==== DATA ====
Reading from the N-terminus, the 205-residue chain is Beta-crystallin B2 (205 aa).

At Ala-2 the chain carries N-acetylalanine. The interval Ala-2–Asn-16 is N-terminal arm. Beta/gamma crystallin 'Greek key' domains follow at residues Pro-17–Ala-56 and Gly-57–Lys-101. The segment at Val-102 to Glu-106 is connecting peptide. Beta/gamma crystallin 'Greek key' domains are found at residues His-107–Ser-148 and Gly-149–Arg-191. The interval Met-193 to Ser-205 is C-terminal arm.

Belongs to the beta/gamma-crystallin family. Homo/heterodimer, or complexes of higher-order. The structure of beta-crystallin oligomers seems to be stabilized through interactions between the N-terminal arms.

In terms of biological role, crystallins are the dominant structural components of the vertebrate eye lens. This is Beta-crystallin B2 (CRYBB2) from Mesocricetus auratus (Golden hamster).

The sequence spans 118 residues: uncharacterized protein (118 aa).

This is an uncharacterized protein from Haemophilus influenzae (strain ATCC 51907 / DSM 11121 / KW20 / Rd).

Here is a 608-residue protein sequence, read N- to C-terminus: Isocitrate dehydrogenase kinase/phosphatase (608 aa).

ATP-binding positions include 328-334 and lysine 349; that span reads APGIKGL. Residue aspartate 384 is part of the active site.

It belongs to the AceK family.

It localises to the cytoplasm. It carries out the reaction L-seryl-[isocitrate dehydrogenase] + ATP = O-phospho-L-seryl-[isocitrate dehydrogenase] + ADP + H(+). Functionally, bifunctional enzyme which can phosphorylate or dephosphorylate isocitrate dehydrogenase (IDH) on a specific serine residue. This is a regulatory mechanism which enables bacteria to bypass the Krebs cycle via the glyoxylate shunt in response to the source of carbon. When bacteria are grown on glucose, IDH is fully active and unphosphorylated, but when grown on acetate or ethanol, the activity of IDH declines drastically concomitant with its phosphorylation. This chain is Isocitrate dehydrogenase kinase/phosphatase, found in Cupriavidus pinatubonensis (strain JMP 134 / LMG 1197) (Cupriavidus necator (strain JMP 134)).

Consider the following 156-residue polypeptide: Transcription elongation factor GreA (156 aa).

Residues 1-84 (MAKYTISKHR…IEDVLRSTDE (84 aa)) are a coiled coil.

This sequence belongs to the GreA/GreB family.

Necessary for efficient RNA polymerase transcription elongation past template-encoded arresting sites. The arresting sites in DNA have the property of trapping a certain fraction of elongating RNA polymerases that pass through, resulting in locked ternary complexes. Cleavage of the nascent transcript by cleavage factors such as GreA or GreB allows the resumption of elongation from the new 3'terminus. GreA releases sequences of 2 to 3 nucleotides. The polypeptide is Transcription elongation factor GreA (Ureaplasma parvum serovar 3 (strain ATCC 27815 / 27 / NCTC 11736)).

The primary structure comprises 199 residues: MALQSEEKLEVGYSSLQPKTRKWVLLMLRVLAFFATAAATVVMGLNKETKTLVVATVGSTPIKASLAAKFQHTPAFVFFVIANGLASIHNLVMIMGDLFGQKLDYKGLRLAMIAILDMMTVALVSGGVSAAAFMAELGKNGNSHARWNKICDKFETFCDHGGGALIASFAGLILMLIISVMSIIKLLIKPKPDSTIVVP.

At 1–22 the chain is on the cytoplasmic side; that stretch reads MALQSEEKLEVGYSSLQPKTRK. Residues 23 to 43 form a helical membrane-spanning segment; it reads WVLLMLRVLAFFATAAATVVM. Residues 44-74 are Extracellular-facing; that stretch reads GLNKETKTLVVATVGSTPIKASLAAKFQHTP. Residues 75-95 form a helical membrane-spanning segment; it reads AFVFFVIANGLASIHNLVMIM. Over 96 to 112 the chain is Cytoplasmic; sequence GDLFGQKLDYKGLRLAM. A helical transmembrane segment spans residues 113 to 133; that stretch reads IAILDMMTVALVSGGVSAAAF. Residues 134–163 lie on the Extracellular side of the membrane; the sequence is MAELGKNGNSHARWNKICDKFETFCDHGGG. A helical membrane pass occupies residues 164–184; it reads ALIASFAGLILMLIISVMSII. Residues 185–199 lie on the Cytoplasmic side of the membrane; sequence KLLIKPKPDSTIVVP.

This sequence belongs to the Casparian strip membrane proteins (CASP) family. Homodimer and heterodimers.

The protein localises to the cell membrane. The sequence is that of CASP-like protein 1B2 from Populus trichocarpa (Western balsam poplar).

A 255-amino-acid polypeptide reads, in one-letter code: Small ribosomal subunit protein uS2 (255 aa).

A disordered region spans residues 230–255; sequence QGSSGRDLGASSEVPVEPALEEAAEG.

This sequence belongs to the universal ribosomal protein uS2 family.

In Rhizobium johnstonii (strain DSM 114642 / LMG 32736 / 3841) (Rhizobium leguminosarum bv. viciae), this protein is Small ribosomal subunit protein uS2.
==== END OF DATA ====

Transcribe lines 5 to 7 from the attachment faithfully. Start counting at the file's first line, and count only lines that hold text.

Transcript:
The sequence spans 118 residues: uncharacterized protein (118 aa).

This is an uncharacterized protein from Haemophilus influenzae (strain ATCC 51907 / DSM 11121 / KW20 / Rd).

Here is a 608-residue protein sequence, read N- to C-terminus: Isocitrate dehydrogenase kinase/phosphatase (608 aa).